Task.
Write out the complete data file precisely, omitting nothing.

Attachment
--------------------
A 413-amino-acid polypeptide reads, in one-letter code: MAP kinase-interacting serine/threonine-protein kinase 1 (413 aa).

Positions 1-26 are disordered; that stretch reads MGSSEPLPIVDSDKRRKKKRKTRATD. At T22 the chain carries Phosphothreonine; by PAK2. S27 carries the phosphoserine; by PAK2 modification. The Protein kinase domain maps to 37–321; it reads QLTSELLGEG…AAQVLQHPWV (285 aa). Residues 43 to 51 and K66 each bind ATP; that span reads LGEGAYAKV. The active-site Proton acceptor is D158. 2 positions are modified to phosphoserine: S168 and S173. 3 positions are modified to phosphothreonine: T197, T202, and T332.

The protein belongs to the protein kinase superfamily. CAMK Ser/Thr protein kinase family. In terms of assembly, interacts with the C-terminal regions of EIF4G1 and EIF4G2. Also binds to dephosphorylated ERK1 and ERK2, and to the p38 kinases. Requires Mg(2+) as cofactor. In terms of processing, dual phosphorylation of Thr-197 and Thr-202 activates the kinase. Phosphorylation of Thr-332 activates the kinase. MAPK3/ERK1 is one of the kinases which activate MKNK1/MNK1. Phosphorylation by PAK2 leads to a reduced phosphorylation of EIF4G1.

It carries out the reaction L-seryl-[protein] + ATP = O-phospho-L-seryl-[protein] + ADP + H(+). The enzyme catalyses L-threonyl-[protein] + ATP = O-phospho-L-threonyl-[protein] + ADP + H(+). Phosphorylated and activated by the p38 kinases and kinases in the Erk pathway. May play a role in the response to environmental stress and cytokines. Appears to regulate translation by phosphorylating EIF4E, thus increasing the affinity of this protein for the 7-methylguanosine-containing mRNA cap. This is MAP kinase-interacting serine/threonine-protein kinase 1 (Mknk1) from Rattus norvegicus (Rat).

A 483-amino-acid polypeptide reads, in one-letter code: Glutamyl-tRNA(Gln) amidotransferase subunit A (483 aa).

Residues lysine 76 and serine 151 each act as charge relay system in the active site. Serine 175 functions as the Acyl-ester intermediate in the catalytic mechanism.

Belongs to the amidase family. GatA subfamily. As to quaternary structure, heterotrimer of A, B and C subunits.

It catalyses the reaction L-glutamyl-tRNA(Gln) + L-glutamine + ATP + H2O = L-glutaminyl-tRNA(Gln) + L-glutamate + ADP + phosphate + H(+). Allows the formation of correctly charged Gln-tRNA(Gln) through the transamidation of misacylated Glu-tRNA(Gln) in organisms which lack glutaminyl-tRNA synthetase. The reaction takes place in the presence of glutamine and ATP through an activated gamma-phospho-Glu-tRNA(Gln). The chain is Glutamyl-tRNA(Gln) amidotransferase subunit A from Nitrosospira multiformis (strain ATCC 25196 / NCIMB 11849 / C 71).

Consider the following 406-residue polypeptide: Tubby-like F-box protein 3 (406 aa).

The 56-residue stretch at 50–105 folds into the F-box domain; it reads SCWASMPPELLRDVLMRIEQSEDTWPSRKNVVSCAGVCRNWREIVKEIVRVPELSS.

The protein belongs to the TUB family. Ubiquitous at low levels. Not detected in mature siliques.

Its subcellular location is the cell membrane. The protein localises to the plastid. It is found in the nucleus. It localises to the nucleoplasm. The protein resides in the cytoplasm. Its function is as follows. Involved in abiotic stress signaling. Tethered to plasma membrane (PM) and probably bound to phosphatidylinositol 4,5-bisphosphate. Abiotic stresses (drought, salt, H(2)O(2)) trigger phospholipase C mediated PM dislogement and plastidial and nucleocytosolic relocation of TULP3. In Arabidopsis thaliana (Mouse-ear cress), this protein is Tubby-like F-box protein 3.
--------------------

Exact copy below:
A 413-amino-acid polypeptide reads, in one-letter code: MAP kinase-interacting serine/threonine-protein kinase 1 (413 aa).

Positions 1-26 are disordered; that stretch reads MGSSEPLPIVDSDKRRKKKRKTRATD. At T22 the chain carries Phosphothreonine; by PAK2. S27 carries the phosphoserine; by PAK2 modification. The Protein kinase domain maps to 37–321; it reads QLTSELLGEG…AAQVLQHPWV (285 aa). Residues 43 to 51 and K66 each bind ATP; that span reads LGEGAYAKV. The active-site Proton acceptor is D158. 2 positions are modified to phosphoserine: S168 and S173. 3 positions are modified to phosphothreonine: T197, T202, and T332.

The protein belongs to the protein kinase superfamily. CAMK Ser/Thr protein kinase family. In terms of assembly, interacts with the C-terminal regions of EIF4G1 and EIF4G2. Also binds to dephosphorylated ERK1 and ERK2, and to the p38 kinases. Requires Mg(2+) as cofactor. In terms of processing, dual phosphorylation of Thr-197 and Thr-202 activates the kinase. Phosphorylation of Thr-332 activates the kinase. MAPK3/ERK1 is one of the kinases which activate MKNK1/MNK1. Phosphorylation by PAK2 leads to a reduced phosphorylation of EIF4G1.

It carries out the reaction L-seryl-[protein] + ATP = O-phospho-L-seryl-[protein] + ADP + H(+). The enzyme catalyses L-threonyl-[protein] + ATP = O-phospho-L-threonyl-[protein] + ADP + H(+). Phosphorylated and activated by the p38 kinases and kinases in the Erk pathway. May play a role in the response to environmental stress and cytokines. Appears to regulate translation by phosphorylating EIF4E, thus increasing the affinity of this protein for the 7-methylguanosine-containing mRNA cap. This is MAP kinase-interacting serine/threonine-protein kinase 1 (Mknk1) from Rattus norvegicus (Rat).

A 483-amino-acid polypeptide reads, in one-letter code: Glutamyl-tRNA(Gln) amidotransferase subunit A (483 aa).

Residues lysine 76 and serine 151 each act as charge relay system in the active site. Serine 175 functions as the Acyl-ester intermediate in the catalytic mechanism.

Belongs to the amidase family. GatA subfamily. As to quaternary structure, heterotrimer of A, B and C subunits.

It catalyses the reaction L-glutamyl-tRNA(Gln) + L-glutamine + ATP + H2O = L-glutaminyl-tRNA(Gln) + L-glutamate + ADP + phosphate + H(+). Allows the formation of correctly charged Gln-tRNA(Gln) through the transamidation of misacylated Glu-tRNA(Gln) in organisms which lack glutaminyl-tRNA synthetase. The reaction takes place in the presence of glutamine and ATP through an activated gamma-phospho-Glu-tRNA(Gln). The chain is Glutamyl-tRNA(Gln) amidotransferase subunit A from Nitrosospira multiformis (strain ATCC 25196 / NCIMB 11849 / C 71).

Consider the following 406-residue polypeptide: Tubby-like F-box protein 3 (406 aa).

The 56-residue stretch at 50–105 folds into the F-box domain; it reads SCWASMPPELLRDVLMRIEQSEDTWPSRKNVVSCAGVCRNWREIVKEIVRVPELSS.

The protein belongs to the TUB family. Ubiquitous at low levels. Not detected in mature siliques.

Its subcellular location is the cell membrane. The protein localises to the plastid. It is found in the nucleus. It localises to the nucleoplasm. The protein resides in the cytoplasm. Its function is as follows. Involved in abiotic stress signaling. Tethered to plasma membrane (PM) and probably bound to phosphatidylinositol 4,5-bisphosphate. Abiotic stresses (drought, salt, H(2)O(2)) trigger phospholipase C mediated PM dislogement and plastidial and nucleocytosolic relocation of TULP3. In Arabidopsis thaliana (Mouse-ear cress), this protein is Tubby-like F-box protein 3.